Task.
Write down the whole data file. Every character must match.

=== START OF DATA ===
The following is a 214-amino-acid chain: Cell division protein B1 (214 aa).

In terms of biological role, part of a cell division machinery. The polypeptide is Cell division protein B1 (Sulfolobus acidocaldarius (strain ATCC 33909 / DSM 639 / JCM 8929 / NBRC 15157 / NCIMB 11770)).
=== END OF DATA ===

The following is a 214-amino-acid chain: Cell division protein B1 (214 aa).

In terms of biological role, part of a cell division machinery. The polypeptide is Cell division protein B1 (Sulfolobus acidocaldarius (strain ATCC 33909 / DSM 639 / JCM 8929 / NBRC 15157 / NCIMB 11770)).